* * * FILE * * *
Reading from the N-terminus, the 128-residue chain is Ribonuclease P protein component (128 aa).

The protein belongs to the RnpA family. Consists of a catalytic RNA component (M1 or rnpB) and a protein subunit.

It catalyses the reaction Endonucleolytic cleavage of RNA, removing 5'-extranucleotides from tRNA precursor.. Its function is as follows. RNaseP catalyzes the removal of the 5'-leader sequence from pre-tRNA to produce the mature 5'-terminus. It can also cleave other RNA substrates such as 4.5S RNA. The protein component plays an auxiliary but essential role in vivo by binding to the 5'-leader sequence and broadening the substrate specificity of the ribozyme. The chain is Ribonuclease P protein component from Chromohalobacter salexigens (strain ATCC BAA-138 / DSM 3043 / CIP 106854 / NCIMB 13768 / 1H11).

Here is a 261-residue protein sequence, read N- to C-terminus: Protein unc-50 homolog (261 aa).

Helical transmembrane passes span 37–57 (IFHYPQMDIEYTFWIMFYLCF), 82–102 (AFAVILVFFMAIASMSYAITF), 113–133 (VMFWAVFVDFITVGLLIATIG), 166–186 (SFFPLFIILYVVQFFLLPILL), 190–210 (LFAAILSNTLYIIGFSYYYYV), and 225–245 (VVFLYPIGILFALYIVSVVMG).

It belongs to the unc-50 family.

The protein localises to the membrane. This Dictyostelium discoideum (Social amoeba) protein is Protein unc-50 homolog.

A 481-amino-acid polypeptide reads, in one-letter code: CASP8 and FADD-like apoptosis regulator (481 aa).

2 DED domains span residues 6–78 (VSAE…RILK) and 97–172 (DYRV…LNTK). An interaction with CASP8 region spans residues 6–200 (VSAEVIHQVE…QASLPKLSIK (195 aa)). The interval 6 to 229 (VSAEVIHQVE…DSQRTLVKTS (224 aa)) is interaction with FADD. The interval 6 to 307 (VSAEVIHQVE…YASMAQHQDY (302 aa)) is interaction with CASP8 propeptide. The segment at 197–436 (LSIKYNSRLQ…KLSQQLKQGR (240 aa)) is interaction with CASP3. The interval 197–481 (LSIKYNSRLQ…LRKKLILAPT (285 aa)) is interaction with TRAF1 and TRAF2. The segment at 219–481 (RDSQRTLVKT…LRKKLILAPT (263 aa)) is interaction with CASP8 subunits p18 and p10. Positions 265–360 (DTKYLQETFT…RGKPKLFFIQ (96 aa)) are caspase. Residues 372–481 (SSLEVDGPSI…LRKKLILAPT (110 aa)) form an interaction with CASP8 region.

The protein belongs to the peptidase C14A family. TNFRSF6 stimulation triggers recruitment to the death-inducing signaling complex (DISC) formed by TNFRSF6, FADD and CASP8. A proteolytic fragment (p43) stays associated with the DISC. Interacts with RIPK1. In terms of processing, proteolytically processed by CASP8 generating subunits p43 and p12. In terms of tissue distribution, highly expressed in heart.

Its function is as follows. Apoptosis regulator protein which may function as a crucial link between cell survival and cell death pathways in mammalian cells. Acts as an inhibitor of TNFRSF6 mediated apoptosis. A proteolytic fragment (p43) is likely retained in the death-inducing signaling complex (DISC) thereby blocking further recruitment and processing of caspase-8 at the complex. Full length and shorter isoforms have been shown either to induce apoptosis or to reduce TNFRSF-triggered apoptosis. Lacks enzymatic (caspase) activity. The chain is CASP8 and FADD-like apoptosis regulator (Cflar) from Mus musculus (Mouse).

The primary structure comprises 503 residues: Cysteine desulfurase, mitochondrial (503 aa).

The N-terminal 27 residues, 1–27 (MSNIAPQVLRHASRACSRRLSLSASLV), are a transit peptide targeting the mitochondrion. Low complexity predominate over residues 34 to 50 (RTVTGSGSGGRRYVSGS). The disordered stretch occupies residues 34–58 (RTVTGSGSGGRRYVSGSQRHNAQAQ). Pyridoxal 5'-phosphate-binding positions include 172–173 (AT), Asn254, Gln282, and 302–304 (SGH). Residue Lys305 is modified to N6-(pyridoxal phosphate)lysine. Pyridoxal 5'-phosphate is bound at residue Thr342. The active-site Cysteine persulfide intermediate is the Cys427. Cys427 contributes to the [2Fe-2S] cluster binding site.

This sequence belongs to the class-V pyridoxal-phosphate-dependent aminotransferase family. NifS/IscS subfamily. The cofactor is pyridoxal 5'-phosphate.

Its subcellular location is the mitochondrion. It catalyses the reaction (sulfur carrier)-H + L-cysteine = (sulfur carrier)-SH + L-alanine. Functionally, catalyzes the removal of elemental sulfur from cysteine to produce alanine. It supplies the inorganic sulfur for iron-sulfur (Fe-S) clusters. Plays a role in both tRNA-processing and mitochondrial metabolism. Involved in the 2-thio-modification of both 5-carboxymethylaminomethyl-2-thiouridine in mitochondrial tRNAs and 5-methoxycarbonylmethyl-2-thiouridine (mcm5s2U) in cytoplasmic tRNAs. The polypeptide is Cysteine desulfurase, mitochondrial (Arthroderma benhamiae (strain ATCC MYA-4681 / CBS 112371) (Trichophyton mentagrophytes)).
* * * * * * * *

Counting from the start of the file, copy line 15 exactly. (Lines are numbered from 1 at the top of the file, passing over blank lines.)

Its subcellular location is the mitochondrion. It catalyses the reaction (sulfur carrier)-H + L-cysteine = (sulfur carrier)-SH + L-alanine. Functionally, catalyzes the removal of elemental sulfur from cysteine to produce alanine. It supplies the inorganic sulfur for iron-sulfur (Fe-S) clusters. Plays a role in both tRNA-processing and mitochondrial metabolism. Involved in the 2-thio-modification of both 5-carboxymethylaminomethyl-2-thiouridine in mitochondrial tRNAs and 5-methoxycarbonylmethyl-2-thiouridine (mcm5s2U) in cytoplasmic tRNAs. The polypeptide is Cysteine desulfurase, mitochondrial (Arthroderma benhamiae (strain ATCC MYA-4681 / CBS 112371) (Trichophyton mentagrophytes)).